Interview with Playwright Annie Baker
by Walter Bilderback
Walter Bilderback: My experience encountering each of your plays for the first time is that nothing much is happening to relatively ordinary people, and then sometime near the end I find myself thinking “Holy Cow! Something huge has happened without me noticing it.” You’ve said that dialogue and pace are overly-stressed in a lot of new plays. Can you talk a little about this?
Annie Baker: Oh good. That’s a huge compliment, Walter. Thank you. Yes, I feel like a lot of contemporary plays are trying to compete with film and TV, which is always a terrible idea. If you try to play their game, film and TV will beat you every time. The plays I’m talking about are fast-paced, “realistic,” take place in a zillion different locations, and have a lot of big sitcom-y laughs. I think Body Awareness is representative of my transition out of that kind of writing and into something else. I do think it has some film and TV residue on it, but it’s trying to shake it off.
WB: One of your current projects is an adaptation of Uncle Vanya, by Anton Chekhov. His work shares many qualities with yours: do you feel a kinship with him?
AB: Well, I love his writing. I don’t know if I deserve to be mentioned in the same sentence as him, though. He taught me a lot about offstage action, offstage characters, and how important it is to have dialogue that does not appear to forward the plot. His characters are spontaneous and strange and do things we wouldn’t expect them to do and yet they also never really change.
WB: How is adapting a play different for you than writing a new one? Do you think this will have any impact on your future work?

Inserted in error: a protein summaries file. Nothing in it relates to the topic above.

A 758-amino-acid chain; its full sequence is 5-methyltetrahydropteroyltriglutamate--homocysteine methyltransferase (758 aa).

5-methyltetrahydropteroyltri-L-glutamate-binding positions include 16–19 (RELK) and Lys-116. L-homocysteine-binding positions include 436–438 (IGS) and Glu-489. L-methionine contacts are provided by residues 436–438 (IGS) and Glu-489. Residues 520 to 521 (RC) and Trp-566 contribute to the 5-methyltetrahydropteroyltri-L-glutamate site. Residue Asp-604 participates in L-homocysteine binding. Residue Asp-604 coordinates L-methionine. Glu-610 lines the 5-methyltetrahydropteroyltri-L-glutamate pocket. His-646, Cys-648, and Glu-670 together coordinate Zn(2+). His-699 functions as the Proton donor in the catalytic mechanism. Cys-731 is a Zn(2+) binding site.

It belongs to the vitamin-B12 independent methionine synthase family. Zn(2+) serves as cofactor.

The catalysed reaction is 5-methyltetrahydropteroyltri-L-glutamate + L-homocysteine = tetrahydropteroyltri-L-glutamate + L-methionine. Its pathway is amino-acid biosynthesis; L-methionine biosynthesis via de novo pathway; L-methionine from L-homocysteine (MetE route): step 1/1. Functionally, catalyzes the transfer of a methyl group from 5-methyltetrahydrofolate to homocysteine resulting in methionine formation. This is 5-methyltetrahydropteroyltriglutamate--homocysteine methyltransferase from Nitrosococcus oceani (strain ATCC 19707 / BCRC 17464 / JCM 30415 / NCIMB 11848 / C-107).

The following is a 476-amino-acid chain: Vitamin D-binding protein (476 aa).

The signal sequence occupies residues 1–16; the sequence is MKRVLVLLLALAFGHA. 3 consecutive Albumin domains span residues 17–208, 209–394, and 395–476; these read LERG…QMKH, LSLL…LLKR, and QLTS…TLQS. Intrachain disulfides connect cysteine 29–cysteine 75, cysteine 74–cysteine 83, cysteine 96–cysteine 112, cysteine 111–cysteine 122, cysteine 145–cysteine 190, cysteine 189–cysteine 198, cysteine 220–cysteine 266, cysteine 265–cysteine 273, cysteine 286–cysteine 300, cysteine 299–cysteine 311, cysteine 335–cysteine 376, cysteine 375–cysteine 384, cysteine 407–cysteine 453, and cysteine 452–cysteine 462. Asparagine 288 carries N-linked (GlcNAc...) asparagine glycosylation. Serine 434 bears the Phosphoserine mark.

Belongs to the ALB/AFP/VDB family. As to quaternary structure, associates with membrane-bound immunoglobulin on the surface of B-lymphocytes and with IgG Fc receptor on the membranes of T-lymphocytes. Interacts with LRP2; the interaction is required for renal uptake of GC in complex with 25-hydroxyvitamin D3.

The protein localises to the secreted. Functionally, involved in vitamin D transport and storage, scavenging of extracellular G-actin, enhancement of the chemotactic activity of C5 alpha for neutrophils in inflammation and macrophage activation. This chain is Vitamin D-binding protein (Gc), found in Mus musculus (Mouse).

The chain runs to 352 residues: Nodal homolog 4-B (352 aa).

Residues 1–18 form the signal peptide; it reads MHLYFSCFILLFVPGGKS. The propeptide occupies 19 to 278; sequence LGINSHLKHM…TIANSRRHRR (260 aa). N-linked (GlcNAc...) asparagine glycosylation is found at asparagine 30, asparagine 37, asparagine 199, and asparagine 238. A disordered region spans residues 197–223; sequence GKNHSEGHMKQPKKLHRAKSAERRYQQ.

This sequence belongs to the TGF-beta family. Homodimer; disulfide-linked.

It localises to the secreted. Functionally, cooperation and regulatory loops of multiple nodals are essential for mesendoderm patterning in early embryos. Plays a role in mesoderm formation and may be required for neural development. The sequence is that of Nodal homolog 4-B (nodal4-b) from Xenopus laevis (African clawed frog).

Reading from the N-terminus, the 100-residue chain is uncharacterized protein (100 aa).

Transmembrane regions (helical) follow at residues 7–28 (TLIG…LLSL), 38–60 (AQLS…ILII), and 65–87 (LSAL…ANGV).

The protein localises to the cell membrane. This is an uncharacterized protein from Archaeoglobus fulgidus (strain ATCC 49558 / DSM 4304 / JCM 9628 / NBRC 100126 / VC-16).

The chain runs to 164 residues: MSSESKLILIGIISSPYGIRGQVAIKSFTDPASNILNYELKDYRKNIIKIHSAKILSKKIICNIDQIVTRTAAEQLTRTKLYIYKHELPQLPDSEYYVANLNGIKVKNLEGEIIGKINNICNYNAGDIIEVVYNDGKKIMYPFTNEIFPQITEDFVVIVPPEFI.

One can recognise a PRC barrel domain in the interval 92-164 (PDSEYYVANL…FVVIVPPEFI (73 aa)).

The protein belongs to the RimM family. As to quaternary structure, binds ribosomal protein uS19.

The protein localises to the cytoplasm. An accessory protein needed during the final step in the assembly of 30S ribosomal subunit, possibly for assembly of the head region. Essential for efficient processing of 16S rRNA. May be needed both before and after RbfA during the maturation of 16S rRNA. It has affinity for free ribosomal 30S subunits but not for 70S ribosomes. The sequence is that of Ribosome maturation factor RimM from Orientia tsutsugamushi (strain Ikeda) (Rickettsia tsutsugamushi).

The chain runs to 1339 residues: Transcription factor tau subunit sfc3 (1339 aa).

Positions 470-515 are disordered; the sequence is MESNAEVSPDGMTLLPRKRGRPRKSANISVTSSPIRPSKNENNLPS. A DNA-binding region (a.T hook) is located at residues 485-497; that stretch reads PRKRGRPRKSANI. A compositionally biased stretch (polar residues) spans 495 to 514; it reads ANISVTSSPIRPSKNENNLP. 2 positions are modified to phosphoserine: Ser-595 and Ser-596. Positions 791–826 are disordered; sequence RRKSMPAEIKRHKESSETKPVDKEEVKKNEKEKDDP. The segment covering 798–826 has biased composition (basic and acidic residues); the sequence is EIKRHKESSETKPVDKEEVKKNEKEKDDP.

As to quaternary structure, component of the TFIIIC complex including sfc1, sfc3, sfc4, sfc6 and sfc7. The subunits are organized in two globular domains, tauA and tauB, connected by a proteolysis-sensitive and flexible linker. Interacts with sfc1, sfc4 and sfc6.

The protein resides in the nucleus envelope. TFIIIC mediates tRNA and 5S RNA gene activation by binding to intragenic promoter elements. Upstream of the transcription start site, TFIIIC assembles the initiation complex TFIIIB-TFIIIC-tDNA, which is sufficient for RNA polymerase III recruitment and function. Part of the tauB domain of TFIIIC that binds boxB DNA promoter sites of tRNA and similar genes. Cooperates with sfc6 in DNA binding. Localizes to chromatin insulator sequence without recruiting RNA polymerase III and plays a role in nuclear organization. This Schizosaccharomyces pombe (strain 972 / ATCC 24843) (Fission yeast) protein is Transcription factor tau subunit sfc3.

AB: It’s totally, totally different. It’s like the difference between, uh, swimming laps and cooking meat on a grill. I have no idea why those examples leapt into my mind but there you go. Adapting Uncle Vanya felt like an intellectual investigation, a puzzle, a philosophical inquiry. Writing a new play—when it’s going well—feels like meditating, dancing, sleep-walking.
WB: What other writers do you admire?
AB: Oh, so many. Novelists have influenced my plays just as much as other playwrights. Nabokov, Tolstoy, Thomas Mann, Thomas Bernhard, Iris Murdoch, Virginia Woolf. The playwright Mac Wellman was my mentor and he and his plays had a huge influence on me.
WB: You and director Anne Kauffmann are fans of each other, but I believe this makes the first time you’ve had a chance to work together. What do you think Anne can bring to this production?
AB: Oh man. I’m so excited to work with Annie. I can’t even tell you. I think she’s so so brilliant and everything I see by her has so much integrity. What do I think she can bring? Brilliant comic timing, intellectual rigor, good taste, subtle execution, lots of empathy. I’ve wanted to work with her for a really long time.
WB: You were recently named one of the first participants in Signature Theater Company’s Residency Five initiative. Can you tell us a little about this? Has it affected your life yet?
AB: Yes, the Signature Residency Five initiative is a strange and wonderful thing. They promise to put on three of your plays in five years at the brand-spanking-new Signature Theater Center on 42nd Street in NYC. Because I’m a slow writer, it’s a bit daunting, but I couldn’t say no. It’s an incredible opportunity and Jim Houghton is a fabulous artistic director and it gives me permission to take risks that I wouldn’t otherwise take.
WB: All of your plays so far have been set in the fictional small town of Shirley, VT. A lot has been made of that by critics, but in our correspondence you’ve discounted its importance.
AB: Yeah. I had no idea when I wrote a bunch of plays set in a small town in Vermont that it would turn into this huge marketing gimmick in the world of regional theater. That really bothers me. The POINT is that the town doesn’t take center stage, that it’s this quiet backdrop and that the more plays you see the more you get to know the town, but only if you’re interested and looking. Then all these theaters that produced my plays would include maps of the town (that I didn’t draw!) in the program along with street signs hanging in the lobby, etc. and I felt like it did all of my plays a huge disservice. The town is not the point. Also, it would confuse audiences. They’d raise their hands during talkbacks and say: “I thought I was gonna learn more about the town!” Oy. I will never write a Shirley play again. The town ceased to exist in my head once there were fake pictures of it on someone’s website.